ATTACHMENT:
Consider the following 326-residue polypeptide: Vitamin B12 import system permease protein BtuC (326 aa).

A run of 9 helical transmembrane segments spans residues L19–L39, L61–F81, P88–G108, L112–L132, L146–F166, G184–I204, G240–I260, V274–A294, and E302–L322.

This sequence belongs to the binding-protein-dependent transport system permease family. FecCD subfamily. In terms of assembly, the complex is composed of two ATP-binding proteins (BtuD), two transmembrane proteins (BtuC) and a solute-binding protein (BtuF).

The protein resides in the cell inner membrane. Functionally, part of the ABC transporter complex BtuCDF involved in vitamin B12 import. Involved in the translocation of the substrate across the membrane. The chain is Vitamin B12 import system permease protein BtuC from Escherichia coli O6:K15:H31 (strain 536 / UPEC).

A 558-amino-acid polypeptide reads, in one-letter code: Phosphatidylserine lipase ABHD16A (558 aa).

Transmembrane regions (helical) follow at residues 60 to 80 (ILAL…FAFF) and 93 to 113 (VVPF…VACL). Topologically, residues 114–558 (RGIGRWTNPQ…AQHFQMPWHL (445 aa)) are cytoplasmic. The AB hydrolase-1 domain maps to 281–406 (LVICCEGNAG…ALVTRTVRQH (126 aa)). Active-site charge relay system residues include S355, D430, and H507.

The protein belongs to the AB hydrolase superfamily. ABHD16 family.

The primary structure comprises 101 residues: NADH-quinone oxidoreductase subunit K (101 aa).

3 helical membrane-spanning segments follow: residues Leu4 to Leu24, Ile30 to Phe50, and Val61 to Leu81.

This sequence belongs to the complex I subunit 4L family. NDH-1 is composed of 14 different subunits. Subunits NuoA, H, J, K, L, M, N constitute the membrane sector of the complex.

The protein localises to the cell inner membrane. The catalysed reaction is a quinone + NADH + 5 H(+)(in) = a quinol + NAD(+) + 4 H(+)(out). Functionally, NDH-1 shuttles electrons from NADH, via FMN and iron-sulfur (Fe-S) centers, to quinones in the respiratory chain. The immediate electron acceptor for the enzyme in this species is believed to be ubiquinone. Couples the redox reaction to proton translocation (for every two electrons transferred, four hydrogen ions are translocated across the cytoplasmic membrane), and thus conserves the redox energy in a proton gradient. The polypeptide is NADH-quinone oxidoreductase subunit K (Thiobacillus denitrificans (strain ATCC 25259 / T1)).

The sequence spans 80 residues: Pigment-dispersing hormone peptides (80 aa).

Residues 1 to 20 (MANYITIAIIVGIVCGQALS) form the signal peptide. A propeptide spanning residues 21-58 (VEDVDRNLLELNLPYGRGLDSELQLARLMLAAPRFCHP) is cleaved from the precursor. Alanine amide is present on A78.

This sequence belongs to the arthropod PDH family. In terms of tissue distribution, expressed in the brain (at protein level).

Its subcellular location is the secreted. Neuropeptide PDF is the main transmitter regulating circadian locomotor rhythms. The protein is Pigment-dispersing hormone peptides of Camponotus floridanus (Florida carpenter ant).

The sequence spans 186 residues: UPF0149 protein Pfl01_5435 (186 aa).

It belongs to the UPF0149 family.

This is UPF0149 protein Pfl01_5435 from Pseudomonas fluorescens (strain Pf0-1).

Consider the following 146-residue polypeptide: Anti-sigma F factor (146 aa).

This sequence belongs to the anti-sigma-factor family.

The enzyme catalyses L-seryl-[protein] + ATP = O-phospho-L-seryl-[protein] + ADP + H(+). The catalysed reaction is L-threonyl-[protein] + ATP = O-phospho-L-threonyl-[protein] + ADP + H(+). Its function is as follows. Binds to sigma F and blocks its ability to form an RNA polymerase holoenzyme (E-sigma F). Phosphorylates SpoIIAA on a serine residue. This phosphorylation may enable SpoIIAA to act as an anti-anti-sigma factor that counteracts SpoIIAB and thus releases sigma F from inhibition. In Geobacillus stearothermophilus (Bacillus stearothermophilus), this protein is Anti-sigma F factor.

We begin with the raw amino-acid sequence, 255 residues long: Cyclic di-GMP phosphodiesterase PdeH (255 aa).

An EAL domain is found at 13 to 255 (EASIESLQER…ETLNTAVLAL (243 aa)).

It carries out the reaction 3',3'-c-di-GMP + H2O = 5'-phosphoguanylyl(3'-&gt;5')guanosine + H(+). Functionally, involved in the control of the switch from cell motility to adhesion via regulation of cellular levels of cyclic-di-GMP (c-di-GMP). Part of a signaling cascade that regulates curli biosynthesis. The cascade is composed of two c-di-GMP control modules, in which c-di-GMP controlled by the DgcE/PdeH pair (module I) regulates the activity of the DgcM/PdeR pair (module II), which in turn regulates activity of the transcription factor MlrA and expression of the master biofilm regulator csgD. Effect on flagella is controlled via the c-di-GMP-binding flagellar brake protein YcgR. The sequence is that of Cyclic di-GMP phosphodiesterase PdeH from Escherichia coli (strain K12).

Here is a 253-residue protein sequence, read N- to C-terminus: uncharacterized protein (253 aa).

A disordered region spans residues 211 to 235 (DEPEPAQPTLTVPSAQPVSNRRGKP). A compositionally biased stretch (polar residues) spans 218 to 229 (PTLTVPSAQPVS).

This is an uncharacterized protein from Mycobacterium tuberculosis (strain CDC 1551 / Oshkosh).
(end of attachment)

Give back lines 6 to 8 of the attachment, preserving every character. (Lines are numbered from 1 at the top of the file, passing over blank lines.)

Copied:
Transmembrane regions (helical) follow at residues 60 to 80 (ILAL…FAFF) and 93 to 113 (VVPF…VACL). Topologically, residues 114–558 (RGIGRWTNPQ…AQHFQMPWHL (445 aa)) are cytoplasmic. The AB hydrolase-1 domain maps to 281–406 (LVICCEGNAG…ALVTRTVRQH (126 aa)). Active-site charge relay system residues include S355, D430, and H507.

The protein belongs to the AB hydrolase superfamily. ABHD16 family.

The primary structure comprises 101 residues: NADH-quinone oxidoreductase subunit K (101 aa).